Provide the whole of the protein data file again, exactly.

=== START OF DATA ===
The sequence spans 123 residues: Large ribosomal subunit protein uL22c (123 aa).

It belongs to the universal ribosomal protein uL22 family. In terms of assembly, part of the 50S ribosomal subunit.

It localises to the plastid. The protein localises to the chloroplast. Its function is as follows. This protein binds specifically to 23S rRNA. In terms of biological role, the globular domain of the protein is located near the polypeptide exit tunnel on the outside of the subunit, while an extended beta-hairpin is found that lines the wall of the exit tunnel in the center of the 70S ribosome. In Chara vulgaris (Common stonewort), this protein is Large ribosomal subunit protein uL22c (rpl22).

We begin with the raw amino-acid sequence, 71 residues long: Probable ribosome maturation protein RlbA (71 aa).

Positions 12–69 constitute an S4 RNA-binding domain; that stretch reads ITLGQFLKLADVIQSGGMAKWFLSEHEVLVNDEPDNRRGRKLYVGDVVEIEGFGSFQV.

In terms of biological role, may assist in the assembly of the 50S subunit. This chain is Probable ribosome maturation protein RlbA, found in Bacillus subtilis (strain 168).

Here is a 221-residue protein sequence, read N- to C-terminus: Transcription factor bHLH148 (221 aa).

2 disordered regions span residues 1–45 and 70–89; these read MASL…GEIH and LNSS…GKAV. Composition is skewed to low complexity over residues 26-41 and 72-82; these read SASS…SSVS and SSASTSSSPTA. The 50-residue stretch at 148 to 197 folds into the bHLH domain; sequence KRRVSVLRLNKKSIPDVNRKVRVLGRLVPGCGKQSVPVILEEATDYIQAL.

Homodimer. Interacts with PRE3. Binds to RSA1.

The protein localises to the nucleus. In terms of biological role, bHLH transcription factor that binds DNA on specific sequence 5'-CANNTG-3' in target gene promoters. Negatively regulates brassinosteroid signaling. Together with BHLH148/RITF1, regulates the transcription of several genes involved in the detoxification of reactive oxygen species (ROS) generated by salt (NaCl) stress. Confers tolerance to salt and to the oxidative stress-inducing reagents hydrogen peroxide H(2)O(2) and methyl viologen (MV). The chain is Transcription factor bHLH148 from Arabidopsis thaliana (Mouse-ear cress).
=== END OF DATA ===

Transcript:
The sequence spans 123 residues: Large ribosomal subunit protein uL22c (123 aa).

It belongs to the universal ribosomal protein uL22 family. In terms of assembly, part of the 50S ribosomal subunit.

It localises to the plastid. The protein localises to the chloroplast. Its function is as follows. This protein binds specifically to 23S rRNA. In terms of biological role, the globular domain of the protein is located near the polypeptide exit tunnel on the outside of the subunit, while an extended beta-hairpin is found that lines the wall of the exit tunnel in the center of the 70S ribosome. In Chara vulgaris (Common stonewort), this protein is Large ribosomal subunit protein uL22c (rpl22).

We begin with the raw amino-acid sequence, 71 residues long: Probable ribosome maturation protein RlbA (71 aa).

Positions 12–69 constitute an S4 RNA-binding domain; that stretch reads ITLGQFLKLADVIQSGGMAKWFLSEHEVLVNDEPDNRRGRKLYVGDVVEIEGFGSFQV.

In terms of biological role, may assist in the assembly of the 50S subunit. This chain is Probable ribosome maturation protein RlbA, found in Bacillus subtilis (strain 168).

Here is a 221-residue protein sequence, read N- to C-terminus: Transcription factor bHLH148 (221 aa).

2 disordered regions span residues 1–45 and 70–89; these read MASL…GEIH and LNSS…GKAV. Composition is skewed to low complexity over residues 26-41 and 72-82; these read SASS…SSVS and SSASTSSSPTA. The 50-residue stretch at 148 to 197 folds into the bHLH domain; sequence KRRVSVLRLNKKSIPDVNRKVRVLGRLVPGCGKQSVPVILEEATDYIQAL.

Homodimer. Interacts with PRE3. Binds to RSA1.

The protein localises to the nucleus. In terms of biological role, bHLH transcription factor that binds DNA on specific sequence 5'-CANNTG-3' in target gene promoters. Negatively regulates brassinosteroid signaling. Together with BHLH148/RITF1, regulates the transcription of several genes involved in the detoxification of reactive oxygen species (ROS) generated by salt (NaCl) stress. Confers tolerance to salt and to the oxidative stress-inducing reagents hydrogen peroxide H(2)O(2) and methyl viologen (MV). The chain is Transcription factor bHLH148 from Arabidopsis thaliana (Mouse-ear cress).